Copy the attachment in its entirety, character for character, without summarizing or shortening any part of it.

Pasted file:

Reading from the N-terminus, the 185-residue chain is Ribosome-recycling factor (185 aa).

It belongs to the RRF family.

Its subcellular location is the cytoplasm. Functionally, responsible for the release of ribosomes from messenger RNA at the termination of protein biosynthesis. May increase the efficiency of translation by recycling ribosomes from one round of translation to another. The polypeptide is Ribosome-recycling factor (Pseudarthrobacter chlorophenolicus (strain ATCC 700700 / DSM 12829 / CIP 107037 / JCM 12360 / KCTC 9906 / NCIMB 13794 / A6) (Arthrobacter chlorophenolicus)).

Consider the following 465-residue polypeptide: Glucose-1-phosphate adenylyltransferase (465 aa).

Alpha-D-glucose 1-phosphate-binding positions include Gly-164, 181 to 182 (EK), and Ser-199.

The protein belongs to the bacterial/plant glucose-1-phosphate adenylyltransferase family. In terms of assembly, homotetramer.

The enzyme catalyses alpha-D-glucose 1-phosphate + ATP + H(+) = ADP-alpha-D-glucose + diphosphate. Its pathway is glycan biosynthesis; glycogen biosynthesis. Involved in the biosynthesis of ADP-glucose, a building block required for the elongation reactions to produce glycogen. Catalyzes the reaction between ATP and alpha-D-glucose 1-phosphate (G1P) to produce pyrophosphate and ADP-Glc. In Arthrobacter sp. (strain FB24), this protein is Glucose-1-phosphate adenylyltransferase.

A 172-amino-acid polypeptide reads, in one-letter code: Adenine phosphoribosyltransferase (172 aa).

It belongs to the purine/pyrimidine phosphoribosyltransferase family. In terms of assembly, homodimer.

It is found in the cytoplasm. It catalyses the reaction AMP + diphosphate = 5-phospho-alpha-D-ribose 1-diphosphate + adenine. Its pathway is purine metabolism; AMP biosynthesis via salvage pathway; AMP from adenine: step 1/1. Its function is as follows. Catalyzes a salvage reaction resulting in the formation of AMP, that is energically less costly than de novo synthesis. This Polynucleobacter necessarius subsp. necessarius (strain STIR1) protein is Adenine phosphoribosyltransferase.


Reading from the N-terminus, the 185-residue chain is Ribosome-recycling factor (185 aa).

It belongs to the RRF family.

Its subcellular location is the cytoplasm. Functionally, responsible for the release of ribosomes from messenger RNA at the termination of protein biosynthesis. May increase the efficiency of translation by recycling ribosomes from one round of translation to another. The polypeptide is Ribosome-recycling factor (Pseudarthrobacter chlorophenolicus (strain ATCC 700700 / DSM 12829 / CIP 107037 / JCM 12360 / KCTC 9906 / NCIMB 13794 / A6) (Arthrobacter chlorophenolicus)).

Consider the following 465-residue polypeptide: Glucose-1-phosphate adenylyltransferase (465 aa).

Alpha-D-glucose 1-phosphate-binding positions include Gly-164, 181 to 182 (EK), and Ser-199.

The protein belongs to the bacterial/plant glucose-1-phosphate adenylyltransferase family. In terms of assembly, homotetramer.

The enzyme catalyses alpha-D-glucose 1-phosphate + ATP + H(+) = ADP-alpha-D-glucose + diphosphate. Its pathway is glycan biosynthesis; glycogen biosynthesis. Involved in the biosynthesis of ADP-glucose, a building block required for the elongation reactions to produce glycogen. Catalyzes the reaction between ATP and alpha-D-glucose 1-phosphate (G1P) to produce pyrophosphate and ADP-Glc. In Arthrobacter sp. (strain FB24), this protein is Glucose-1-phosphate adenylyltransferase.

A 172-amino-acid polypeptide reads, in one-letter code: Adenine phosphoribosyltransferase (172 aa).

It belongs to the purine/pyrimidine phosphoribosyltransferase family. In terms of assembly, homodimer.

It is found in the cytoplasm. It catalyses the reaction AMP + diphosphate = 5-phospho-alpha-D-ribose 1-diphosphate + adenine. Its pathway is purine metabolism; AMP biosynthesis via salvage pathway; AMP from adenine: step 1/1. Its function is as follows. Catalyzes a salvage reaction resulting in the formation of AMP, that is energically less costly than de novo synthesis. This Polynucleobacter necessarius subsp. necessarius (strain STIR1) protein is Adenine phosphoribosyltransferase.